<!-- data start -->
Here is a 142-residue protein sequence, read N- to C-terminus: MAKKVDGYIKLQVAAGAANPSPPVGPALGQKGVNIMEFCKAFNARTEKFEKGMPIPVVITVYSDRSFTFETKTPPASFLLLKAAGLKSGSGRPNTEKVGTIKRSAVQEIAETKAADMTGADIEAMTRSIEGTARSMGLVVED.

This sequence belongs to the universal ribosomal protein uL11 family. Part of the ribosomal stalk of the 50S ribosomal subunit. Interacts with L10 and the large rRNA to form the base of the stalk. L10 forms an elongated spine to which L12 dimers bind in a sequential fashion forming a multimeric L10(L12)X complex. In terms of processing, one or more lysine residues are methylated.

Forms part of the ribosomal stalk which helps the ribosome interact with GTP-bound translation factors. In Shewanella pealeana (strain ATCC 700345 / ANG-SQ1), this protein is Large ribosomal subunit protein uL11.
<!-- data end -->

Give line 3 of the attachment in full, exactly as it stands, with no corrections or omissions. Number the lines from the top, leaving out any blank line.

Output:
Forms part of the ribosomal stalk which helps the ribosome interact with GTP-bound translation factors. In Shewanella pealeana (strain ATCC 700345 / ANG-SQ1), this protein is Large ribosomal subunit protein uL11.